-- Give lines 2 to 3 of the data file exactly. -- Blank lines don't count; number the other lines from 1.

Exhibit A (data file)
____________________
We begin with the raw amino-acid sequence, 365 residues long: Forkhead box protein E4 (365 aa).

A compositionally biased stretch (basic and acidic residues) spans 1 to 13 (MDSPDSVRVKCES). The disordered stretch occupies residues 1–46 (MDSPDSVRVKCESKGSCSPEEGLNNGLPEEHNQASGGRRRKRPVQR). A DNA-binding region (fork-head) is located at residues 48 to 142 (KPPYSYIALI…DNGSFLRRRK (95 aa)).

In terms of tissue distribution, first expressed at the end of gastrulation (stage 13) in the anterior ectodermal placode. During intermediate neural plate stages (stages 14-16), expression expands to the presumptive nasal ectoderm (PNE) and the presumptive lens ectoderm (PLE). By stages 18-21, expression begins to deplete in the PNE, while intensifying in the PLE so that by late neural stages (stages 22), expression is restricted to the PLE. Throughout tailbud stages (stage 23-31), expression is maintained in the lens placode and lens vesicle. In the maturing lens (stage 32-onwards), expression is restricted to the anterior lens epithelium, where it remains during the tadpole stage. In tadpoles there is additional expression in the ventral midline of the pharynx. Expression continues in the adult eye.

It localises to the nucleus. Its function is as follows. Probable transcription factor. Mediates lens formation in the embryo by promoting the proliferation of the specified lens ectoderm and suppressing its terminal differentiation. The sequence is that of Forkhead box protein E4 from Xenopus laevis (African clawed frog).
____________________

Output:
A compositionally biased stretch (basic and acidic residues) spans 1 to 13 (MDSPDSVRVKCES). The disordered stretch occupies residues 1–46 (MDSPDSVRVKCESKGSCSPEEGLNNGLPEEHNQASGGRRRKRPVQR). A DNA-binding region (fork-head) is located at residues 48 to 142 (KPPYSYIALI…DNGSFLRRRK (95 aa)).

In terms of tissue distribution, first expressed at the end of gastrulation (stage 13) in the anterior ectodermal placode. During intermediate neural plate stages (stages 14-16), expression expands to the presumptive nasal ectoderm (PNE) and the presumptive lens ectoderm (PLE). By stages 18-21, expression begins to deplete in the PNE, while intensifying in the PLE so that by late neural stages (stages 22), expression is restricted to the PLE. Throughout tailbud stages (stage 23-31), expression is maintained in the lens placode and lens vesicle. In the maturing lens (stage 32-onwards), expression is restricted to the anterior lens epithelium, where it remains during the tadpole stage. In tadpoles there is additional expression in the ventral midline of the pharynx. Expression continues in the adult eye.